Monday, January 7, 2019

The Breakdown Cruise Continues (7-17catch-up)

We moved north fairly quickly making our way to Washington DC.   It’s a long trip up the Potomac River.  We anchored on the way and the “breakdown” cruise did not disappoint.   While in Norfolk replaced the washdown pump located just under the forward stateroom bed.   It was leaking slightly and water was making its way onto the stateroom sole.   The new pump leaked WORSE!   This time the repair included a fabricated catch basin draining to the bilge.   Will see how long this pump rebuild lasts. (The picture at the opening of the blog displays the washdown pump capability).

While in Washington we got a visit from a financial planner who we have worked with for years.   Conservative guy, who dinghied out to us on a  mooring ball and saw first hand were we lived and spent our money.   Sure he still thinks or is perhaps more convinced we are nuts!  Keela seems to think all is good.

Visiting the Holocaust museum was moving and sobering.  Man’s inhumanity to man is staggering and on that scale difficult to absorb.  Thankful everyday for being born in the USA. A Visit to the museum is a solid reminder not to take it for granted.  
Every day we enjoyed a flyover by half a dozen or more military helicopters bring congressional leaders to the Capitol.

The cruise continued up the Chesapeake Bay, thru the C&D Canal to Cape May NJ.   Had to wait on tide to exit Canyon Club.   Next stop Atlantic City and then Sandy Hook NJ.   Sandy Hook is a great Anchorage with a view of NY City lights.  We were here about 15 years ago on a delivery trip with our 46’ Grand Banks.   She was shipped from Florida to Ensenada and became our home for 5 years in San Francisco Bay.  

Thursday, December 6, 2018

Running Inside on the ICW ( Catch-up 6/17/18)

Mary, Keela and I continued the run north on the inside.

Anchoring just south of Coinjock at Lutz creek we awoke to find the boat covered in bugs.  Locals refer to them as “Fuzzy Wags”.   Thank heaven they did not bite.   They were so thick they clogged the deck drains and left green smudges everywhere.

We enjoyed a stop at Coinjock for prime rib and pie.   It’s an interesting place made special by the family ownership.   It’s a “wide spot on the ICW” that draws a tremendous number of cruisers each year.  1200’ of  dock space often filled wall to wall.  Good fuel stop but famous for the prime rib.   Land lubbers from all around also flock to the restaurant.   Reservations are encouraged and you MUST reserve your prime rib cut ahead of time to be assured it’s available.   One of the many highlights of an ICW trip.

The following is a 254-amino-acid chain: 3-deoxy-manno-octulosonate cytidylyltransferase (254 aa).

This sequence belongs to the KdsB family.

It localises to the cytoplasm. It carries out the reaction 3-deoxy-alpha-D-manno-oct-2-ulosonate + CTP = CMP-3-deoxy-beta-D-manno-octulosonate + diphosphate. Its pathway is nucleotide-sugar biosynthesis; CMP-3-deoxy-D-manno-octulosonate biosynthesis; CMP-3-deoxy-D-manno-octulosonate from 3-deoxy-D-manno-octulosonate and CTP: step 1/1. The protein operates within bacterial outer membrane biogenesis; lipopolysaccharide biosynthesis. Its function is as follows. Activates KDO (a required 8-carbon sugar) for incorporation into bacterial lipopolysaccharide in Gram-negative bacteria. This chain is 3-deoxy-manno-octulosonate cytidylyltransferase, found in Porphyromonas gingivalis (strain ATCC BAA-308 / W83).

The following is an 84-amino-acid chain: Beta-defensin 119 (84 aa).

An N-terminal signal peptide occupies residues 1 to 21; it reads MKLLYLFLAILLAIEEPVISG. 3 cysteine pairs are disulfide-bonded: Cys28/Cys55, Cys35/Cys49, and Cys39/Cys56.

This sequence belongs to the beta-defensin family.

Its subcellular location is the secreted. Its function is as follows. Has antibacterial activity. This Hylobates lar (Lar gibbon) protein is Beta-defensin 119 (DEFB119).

Sheltered Slip between float-in sheds
Next stop was Atlantic Yacht Basin in Chesapeake.   Established in 1936 it’s a major hurricane hole (we weathered hurricane Mathew aboard a friends N50) and repair center.  Well protected with grocery and Restaurants short walk away it’s a great stop. Stayed about 4 weeks and caught up with Dennis and Julie aboard their Nordhavn 76.   Mary’s brother Dave and wife Laurie stopped by on their quest to find another boat.

WOODY on railway (both over 40 years old)
Exhaust flex inspection after engine alignment
Container of more boat "stuff" from Mexico arrives 
Lots of time for repairs at AYB and its a great place since support is available.   Engine alignment, exhaust blanket replacement, generator main oil seals, main engine frt. seal to name a few of the tasks...........remember-Cruising is defined as fixing your boat in exotic locations.
Travel buddy Sea Fox N76 at AYB 

We left mid June headed to Nova Scotia to join a loosely organized gathering of Nordhavn boats in Nova Scotia.    We will be buddy boating with Sea Fox N76 (Dennis & Julie).   It’s a bold trip to take on a “new to us” boat.   Same is true for Dennis so we have named this the “Breakdown Cruise”.

Wednesday, November 14, 2018

North on the ICW 5/17 (Catch-up)

Paul and Irma stayed with us northbound with stops in Vero Beach, Marine Land, and Savannah Ga.  Along the way the learning continued ...near Rockhouse Creek we anchored and shut down all the engines only to hear “something running”.   After searching bow to stern and noticing there was no power draw on the electrical panels discovered the sound was from a dredge at least a mile away.   It’s discharge pipes ran underwater fairly near our location.  If you listen closely can hear the gravel runnng thru the pipes.


One our favorite stops is Osprey Marina.    They pack us in pretty tight!  
Osprey is known for low cost fuel and one of the best goodie bags on ICW.  The contents include a whistle for life jacket, Honey Bun, and more.

Another favorite is Randy’s BBQ in Savannah.   The Uber driver was not crazy about stopping but man was it worthwhile!   

We asked for sauce on the side (we got two of these trays) and we got a milk jug complete with milk lable filled with BBQsauce, properly taped shut with blue painters tape. 

Saturday, November 3, 2018

False Start 4/12/17 (Catch-up)